Monday, August 13, 2012

Christianity is a Totalitarian State

Some of the sects in the U.S. take their beliefs to a ridiculous level.  These fundamentalists are really totalitarians without a government.  The definition of totalitarianism is:

Of, relating to, being, or imposing a form of government in which the political authority exercises absolute and centralized control over all aspects of life, the individual is subordinated to the state, and opposing political and cultural expression is suppressed.
Some denominations are decentralized in the sense that they don't have popes or bishops declaring what they should believe, but they consider The Bible their centralized authority (not necessarily God).  The individual is subordinated to the cluster of beliefs they're required to believe, and woe to anybody who breaks the rules!  There are some of these churches around here and it's been an eye-opener for me.

The women won't cut their hair or wear pants, the kids can't watch TV, nobody is allowed to wear jewelry, they spend hours and hours in church every Sunday and more hours on other days, they're not allowed to marry outside of their denomination....  And there are the Mormons, who wear magic underwear, can't drink coffee or booze, and forbid the women from wearing pants.

None of these silly rules can possibly make someone a better "Christian," just a more obedient one.  One of my coworkers who went to a religious school pointed out that some of those "rules" are based on Paul's letters to people in cities that had very specific problems.  I can't remember the particulars but it had to do with not wearing the same kind of outfits that prostitutes wear in that locality.  Not dressing like a prostitute is pretty good advice for all women who don't want to be mistaken for prostitutes.  Not dressing like a first-century prostitute in the Middle East, uhhhh

Indiana also has Amish & Mennonites, who are kind of the Wahabists of Christianity.  They look like they stepped out of the 1850s.



What I find crazy is that they think this totalitarianism is a good thing. If Papal totalitarianism is bad, and Hitler's totalitarianism was bad, and Stalin's totalitarianism was bad, how can they justify this form?

7 comments:

krissthesexyatheist said...

Those dresses are proof that there is no God...certainly not a designer God.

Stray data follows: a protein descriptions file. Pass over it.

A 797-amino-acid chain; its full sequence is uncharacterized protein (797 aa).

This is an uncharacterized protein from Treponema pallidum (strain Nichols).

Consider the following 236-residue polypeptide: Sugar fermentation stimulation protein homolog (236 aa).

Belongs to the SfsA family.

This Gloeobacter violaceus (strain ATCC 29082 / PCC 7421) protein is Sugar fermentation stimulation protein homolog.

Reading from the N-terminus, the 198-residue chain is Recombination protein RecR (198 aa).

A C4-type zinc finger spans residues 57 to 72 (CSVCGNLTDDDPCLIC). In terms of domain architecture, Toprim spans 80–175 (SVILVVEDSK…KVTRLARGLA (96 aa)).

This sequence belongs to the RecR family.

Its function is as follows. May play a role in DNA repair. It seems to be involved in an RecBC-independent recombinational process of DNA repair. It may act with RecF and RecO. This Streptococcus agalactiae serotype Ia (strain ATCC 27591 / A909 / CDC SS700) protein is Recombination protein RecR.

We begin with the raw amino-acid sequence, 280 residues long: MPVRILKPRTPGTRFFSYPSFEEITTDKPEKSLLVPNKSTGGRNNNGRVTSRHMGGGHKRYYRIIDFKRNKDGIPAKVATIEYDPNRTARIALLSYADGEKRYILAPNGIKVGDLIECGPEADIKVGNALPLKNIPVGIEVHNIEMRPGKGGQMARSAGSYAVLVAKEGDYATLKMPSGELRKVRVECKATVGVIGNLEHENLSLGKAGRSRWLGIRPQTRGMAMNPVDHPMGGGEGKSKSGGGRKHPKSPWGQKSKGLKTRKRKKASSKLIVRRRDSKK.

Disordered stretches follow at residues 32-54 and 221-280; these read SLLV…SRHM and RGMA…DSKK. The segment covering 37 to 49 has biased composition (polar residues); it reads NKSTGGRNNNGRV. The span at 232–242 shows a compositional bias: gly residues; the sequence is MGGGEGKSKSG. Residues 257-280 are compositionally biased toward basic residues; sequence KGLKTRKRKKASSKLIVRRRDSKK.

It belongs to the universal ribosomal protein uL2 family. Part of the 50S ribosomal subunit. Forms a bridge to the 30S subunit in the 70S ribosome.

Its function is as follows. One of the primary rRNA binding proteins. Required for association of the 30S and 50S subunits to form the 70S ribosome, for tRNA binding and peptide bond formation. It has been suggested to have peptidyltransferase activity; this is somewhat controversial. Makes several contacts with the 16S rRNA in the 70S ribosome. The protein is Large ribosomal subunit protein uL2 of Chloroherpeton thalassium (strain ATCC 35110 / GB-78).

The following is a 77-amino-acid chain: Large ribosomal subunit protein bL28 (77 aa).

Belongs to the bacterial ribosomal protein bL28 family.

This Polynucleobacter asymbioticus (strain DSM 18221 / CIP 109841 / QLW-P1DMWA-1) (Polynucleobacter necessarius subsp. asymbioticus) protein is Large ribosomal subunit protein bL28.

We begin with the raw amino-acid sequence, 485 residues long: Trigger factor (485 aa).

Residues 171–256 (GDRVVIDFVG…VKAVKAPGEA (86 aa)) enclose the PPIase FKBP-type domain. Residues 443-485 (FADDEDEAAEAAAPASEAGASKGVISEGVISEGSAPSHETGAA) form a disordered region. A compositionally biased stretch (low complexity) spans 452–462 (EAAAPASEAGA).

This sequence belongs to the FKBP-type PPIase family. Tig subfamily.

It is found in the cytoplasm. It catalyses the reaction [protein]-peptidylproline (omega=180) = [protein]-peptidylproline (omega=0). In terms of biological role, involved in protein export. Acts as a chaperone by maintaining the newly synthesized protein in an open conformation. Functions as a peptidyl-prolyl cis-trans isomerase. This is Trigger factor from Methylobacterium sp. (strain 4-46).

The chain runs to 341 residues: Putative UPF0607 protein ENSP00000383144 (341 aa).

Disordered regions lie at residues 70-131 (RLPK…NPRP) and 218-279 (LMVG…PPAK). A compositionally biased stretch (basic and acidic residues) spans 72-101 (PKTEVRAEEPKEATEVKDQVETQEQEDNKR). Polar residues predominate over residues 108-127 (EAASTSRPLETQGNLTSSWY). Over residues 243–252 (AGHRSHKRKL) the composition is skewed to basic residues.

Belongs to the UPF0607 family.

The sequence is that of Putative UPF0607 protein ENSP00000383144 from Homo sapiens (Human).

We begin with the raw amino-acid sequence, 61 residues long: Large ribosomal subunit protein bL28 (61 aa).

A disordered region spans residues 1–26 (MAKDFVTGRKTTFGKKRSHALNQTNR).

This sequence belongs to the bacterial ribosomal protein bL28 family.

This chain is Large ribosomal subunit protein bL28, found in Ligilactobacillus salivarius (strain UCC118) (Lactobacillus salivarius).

K

LadyAtheist said...

I don't know why they dress like 19th-century Americans and not first century Palestinians (or Greeks)

Tommykey said...

Indiana also has Amish & Mennonites, who are kind of the Wahabists of Christianity. They look like they stepped out of the 1850s.

Reminds me of an observation I made in a post on my blog a couple of years ago, namely, that the clothing worn by founders of a particular religion or sect will be considered the "holiest" clothing that later fundamentalist followers of the religion or sect can wear. Thus, women in fundamentalist Mormon churches dress like they're still living in Little House on the Prairie, Salafist Muslims will dress like 8th century Arabs, Hasidic Jews like 18th century Eastern Europeans and so forth.

Anonymous said...

"None of these silly rules can possibly make someone a better "Christian," just a more obedient one."

Well, that's pretty much what they're after, LA. The more obedient, the better.

Robert the Skeptic said...

The Raelians adopted these really cool Star Trekkie white robes with padded shoulders. I wonder if they were open in the back... you know, for easier access for those alien "probes"?

LadyAtheist said...

Did they have pockets for their phasers?

prairienymph said...

It isn't just the clothes that stay dated- the music does too. My old church stopped learning new religious music in the 70s. The former Mennos and Hutterites that joined our church had music that went much farther back.
Antiquated dress, music, and language all make a space seem "sanctified" or set apart. Say baby Jesus lay in a manger and people have a sense of awe. Say they stuck a newborn in a feed trough and the magic is gone.